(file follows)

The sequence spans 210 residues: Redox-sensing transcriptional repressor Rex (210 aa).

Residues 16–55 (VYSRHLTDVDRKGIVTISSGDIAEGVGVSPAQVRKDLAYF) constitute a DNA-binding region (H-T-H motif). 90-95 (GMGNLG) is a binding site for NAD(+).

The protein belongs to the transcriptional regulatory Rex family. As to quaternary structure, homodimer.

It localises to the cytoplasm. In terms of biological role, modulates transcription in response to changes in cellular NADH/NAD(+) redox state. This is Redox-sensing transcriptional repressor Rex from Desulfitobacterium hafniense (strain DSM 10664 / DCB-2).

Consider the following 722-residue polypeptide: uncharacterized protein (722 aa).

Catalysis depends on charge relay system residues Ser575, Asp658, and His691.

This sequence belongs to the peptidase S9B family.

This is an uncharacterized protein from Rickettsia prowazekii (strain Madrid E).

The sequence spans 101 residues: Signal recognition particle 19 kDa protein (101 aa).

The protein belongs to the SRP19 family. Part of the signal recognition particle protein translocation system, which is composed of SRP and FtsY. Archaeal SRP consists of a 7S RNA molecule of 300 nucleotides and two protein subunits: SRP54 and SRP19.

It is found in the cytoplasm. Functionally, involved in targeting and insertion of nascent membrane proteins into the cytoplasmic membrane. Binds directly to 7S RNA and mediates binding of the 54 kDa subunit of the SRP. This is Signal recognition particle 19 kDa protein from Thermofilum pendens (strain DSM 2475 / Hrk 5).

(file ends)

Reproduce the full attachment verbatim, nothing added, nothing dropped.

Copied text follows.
The sequence spans 210 residues: Redox-sensing transcriptional repressor Rex (210 aa).

Residues 16–55 (VYSRHLTDVDRKGIVTISSGDIAEGVGVSPAQVRKDLAYF) constitute a DNA-binding region (H-T-H motif). 90-95 (GMGNLG) is a binding site for NAD(+).

The protein belongs to the transcriptional regulatory Rex family. As to quaternary structure, homodimer.

It localises to the cytoplasm. In terms of biological role, modulates transcription in response to changes in cellular NADH/NAD(+) redox state. This is Redox-sensing transcriptional repressor Rex from Desulfitobacterium hafniense (strain DSM 10664 / DCB-2).

Consider the following 722-residue polypeptide: uncharacterized protein (722 aa).

Catalysis depends on charge relay system residues Ser575, Asp658, and His691.

This sequence belongs to the peptidase S9B family.

This is an uncharacterized protein from Rickettsia prowazekii (strain Madrid E).

The sequence spans 101 residues: Signal recognition particle 19 kDa protein (101 aa).

The protein belongs to the SRP19 family. Part of the signal recognition particle protein translocation system, which is composed of SRP and FtsY. Archaeal SRP consists of a 7S RNA molecule of 300 nucleotides and two protein subunits: SRP54 and SRP19.

It is found in the cytoplasm. Functionally, involved in targeting and insertion of nascent membrane proteins into the cytoplasmic membrane. Binds directly to 7S RNA and mediates binding of the 54 kDa subunit of the SRP. This is Signal recognition particle 19 kDa protein from Thermofilum pendens (strain DSM 2475 / Hrk 5).